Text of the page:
You don’t have to be a prophet to foresee that artificial intelligence will also play an essential role in the field of human resource management. It will have a decisive impact on the way we connect people in the future.
Using human-machine partnerships to improve the process of connecting people to the right job is relatively new to how most organizations hire. While there are many favorable advancements and novel solutions that promote more inclusive hiring, there are several risks to consider. First and foremost, we must challenge the assumption that hiring managers know what constitutes an ideal employee. The fact may be that many organizations don’t know what type of person with which mix of skills excels in their environment. To generate large, robust models, we will need more data not only about potential hires but also data about how past hires have performed. The data, generally considered proprietary, will improve the machine-learning systems, and they will help expose biases and unseen hiring practices of organizations. For human-machine partnerships to enable more inclusive talent practices, we also need to do more to understand algorithmic bias. People seeking work must be able to know how their profiles are being interpreted by the machine-learning tools that employers will use to inform their hiring decisions.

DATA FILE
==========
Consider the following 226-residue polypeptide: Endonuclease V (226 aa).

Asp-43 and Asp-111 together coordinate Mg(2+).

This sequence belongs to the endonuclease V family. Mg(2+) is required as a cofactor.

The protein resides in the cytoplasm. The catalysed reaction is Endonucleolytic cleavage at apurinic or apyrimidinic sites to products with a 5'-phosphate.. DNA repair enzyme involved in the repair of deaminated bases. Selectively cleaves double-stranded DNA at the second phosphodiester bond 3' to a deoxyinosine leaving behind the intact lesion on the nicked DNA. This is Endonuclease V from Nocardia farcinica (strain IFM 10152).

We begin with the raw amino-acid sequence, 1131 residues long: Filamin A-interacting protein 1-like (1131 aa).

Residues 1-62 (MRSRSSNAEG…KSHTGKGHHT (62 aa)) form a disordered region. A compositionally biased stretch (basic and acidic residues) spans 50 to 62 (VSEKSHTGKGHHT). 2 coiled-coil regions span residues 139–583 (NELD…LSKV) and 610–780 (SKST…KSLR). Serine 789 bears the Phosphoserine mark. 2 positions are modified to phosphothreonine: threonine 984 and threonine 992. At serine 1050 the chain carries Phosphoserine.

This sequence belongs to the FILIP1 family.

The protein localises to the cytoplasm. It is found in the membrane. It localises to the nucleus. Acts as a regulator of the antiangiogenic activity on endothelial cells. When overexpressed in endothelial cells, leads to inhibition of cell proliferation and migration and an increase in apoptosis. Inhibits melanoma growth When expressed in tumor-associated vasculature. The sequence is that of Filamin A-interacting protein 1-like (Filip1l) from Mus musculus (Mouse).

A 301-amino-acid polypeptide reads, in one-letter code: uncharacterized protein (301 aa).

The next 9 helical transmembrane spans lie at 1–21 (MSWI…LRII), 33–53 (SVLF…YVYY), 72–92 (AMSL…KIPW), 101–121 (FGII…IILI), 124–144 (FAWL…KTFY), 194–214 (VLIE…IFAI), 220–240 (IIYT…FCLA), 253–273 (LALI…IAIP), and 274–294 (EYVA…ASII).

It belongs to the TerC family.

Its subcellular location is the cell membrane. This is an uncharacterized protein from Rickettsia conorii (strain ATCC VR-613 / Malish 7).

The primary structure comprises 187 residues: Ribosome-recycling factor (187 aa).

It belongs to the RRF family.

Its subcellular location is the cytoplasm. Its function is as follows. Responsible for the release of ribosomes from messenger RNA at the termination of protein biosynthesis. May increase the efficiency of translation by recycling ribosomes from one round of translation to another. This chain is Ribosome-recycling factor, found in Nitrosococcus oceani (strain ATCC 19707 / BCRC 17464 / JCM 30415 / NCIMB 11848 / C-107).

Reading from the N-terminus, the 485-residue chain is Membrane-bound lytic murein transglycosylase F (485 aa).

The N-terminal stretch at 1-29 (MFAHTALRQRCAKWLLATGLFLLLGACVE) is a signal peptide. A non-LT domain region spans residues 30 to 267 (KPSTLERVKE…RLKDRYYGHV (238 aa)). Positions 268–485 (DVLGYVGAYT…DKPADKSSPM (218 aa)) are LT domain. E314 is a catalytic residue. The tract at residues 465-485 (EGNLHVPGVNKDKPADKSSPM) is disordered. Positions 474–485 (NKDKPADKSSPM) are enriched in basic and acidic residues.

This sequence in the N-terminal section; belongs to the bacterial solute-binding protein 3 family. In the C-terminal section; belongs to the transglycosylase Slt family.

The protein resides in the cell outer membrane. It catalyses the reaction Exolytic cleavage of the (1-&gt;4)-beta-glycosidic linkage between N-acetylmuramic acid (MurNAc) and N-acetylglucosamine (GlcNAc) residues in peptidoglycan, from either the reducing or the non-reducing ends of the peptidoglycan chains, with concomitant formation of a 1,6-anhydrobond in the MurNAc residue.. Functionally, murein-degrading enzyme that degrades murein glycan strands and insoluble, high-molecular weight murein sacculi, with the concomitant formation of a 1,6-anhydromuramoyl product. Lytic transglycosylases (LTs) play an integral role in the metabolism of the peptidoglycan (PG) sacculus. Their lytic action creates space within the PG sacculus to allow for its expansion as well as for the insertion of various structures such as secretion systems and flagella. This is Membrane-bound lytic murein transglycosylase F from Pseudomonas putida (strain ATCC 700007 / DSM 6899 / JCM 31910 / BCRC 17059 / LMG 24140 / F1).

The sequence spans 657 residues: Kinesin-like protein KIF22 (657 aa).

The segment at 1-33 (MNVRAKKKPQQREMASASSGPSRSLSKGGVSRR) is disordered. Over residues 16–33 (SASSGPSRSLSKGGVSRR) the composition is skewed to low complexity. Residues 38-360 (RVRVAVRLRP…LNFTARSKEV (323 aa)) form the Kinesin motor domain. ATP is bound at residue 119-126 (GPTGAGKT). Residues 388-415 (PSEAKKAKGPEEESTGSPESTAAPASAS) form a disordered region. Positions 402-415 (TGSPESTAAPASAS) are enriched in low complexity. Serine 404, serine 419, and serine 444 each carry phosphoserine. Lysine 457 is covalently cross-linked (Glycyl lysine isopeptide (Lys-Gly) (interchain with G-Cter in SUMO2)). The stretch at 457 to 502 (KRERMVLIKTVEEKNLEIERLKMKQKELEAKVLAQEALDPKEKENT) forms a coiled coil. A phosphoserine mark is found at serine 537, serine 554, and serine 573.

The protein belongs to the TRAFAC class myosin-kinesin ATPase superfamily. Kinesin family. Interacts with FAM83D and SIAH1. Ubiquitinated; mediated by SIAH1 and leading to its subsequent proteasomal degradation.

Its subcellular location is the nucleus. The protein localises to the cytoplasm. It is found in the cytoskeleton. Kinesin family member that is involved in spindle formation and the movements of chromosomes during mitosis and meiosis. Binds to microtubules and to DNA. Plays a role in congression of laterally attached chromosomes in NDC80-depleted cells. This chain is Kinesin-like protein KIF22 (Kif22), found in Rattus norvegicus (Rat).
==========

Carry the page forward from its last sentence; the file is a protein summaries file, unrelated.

The professors, Peter Cappelli, Prasanna Tambe, and Valery Yakubovich wrote in a 2018 white paper, “The outcomes of human resource decisions (such as who gets hired and fired) have such serious consequences for individuals and society that concerns about fairness – both procedural and distributive justice – are paramount.” (source)
Organizations will need to be steadfast in ensuring that their systems’ decision-making algorithms align with their values. Ethical practices, including full visibility to the factors informing algorithmic hiring models, will be essential to prevent biases and for these tools to promote a shift toward inclusive talent.
Further reading: Employment and Skills in the Age of AI